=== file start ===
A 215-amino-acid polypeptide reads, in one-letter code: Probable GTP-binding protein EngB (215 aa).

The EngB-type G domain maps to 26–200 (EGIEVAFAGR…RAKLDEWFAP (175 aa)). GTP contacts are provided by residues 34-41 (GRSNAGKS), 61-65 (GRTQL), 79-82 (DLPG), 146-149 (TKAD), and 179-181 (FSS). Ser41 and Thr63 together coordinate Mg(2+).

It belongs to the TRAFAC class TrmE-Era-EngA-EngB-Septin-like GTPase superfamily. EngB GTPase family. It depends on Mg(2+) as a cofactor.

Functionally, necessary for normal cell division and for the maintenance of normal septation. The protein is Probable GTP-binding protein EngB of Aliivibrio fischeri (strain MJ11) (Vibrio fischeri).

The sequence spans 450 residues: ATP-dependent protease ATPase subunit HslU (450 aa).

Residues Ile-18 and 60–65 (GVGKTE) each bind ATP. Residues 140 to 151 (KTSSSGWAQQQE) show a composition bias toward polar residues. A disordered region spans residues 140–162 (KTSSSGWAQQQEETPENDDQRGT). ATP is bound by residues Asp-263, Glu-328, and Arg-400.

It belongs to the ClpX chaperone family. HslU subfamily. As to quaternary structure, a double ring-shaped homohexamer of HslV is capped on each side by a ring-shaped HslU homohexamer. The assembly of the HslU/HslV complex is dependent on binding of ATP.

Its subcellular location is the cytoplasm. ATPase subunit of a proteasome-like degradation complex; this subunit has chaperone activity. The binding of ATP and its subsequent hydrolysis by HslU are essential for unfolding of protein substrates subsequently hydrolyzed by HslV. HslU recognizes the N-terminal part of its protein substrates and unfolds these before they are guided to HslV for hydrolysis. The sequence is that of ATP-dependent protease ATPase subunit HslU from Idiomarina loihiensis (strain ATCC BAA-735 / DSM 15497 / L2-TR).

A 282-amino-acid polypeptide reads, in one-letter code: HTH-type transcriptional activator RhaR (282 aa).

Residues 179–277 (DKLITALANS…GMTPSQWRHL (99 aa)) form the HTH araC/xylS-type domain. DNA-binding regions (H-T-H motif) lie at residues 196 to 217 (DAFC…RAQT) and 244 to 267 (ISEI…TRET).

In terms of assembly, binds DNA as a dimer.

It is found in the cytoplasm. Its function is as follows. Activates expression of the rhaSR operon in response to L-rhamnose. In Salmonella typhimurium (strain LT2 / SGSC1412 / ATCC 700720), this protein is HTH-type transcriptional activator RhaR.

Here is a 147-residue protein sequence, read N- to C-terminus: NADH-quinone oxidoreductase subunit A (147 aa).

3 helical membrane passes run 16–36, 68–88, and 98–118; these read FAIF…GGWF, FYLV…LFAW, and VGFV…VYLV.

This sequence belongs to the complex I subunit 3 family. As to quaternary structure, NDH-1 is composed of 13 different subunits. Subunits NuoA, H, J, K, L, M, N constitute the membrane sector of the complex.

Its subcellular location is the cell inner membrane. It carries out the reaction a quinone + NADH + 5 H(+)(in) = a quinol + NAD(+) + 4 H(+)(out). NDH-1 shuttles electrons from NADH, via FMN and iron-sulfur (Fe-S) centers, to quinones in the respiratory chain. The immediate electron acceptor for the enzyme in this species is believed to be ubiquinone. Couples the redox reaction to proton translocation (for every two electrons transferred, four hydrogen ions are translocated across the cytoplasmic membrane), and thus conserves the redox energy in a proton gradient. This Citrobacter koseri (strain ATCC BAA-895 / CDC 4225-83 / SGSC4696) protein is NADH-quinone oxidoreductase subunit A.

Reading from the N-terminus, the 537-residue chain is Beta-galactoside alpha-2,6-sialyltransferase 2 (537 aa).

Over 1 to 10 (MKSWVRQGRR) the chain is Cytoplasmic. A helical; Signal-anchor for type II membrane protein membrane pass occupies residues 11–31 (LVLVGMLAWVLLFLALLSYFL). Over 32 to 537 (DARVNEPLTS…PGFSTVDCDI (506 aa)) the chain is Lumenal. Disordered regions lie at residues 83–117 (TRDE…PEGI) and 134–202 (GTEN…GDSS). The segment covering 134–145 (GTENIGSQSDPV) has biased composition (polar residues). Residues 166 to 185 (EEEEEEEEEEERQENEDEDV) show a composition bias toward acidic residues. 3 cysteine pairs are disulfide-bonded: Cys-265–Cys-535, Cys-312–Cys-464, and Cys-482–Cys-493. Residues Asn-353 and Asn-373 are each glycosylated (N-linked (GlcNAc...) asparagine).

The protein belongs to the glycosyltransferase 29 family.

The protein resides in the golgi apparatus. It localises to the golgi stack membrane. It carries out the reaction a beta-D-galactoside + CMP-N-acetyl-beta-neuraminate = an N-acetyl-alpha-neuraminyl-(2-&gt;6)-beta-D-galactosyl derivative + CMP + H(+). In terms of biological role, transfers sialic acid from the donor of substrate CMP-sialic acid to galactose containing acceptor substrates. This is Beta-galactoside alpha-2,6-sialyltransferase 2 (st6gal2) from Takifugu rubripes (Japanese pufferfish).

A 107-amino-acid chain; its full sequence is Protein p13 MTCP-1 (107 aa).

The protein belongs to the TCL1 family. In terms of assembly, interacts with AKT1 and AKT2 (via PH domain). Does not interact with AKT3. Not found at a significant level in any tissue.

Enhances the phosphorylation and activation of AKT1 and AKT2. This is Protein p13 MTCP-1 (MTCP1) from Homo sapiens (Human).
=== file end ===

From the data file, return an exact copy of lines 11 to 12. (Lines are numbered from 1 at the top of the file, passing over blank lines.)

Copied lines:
In terms of assembly, binds DNA as a dimer.

It is found in the cytoplasm. Its function is as follows. Activates expression of the rhaSR operon in response to L-rhamnose. In Salmonella typhimurium (strain LT2 / SGSC1412 / ATCC 700720), this protein is HTH-type transcriptional activator RhaR.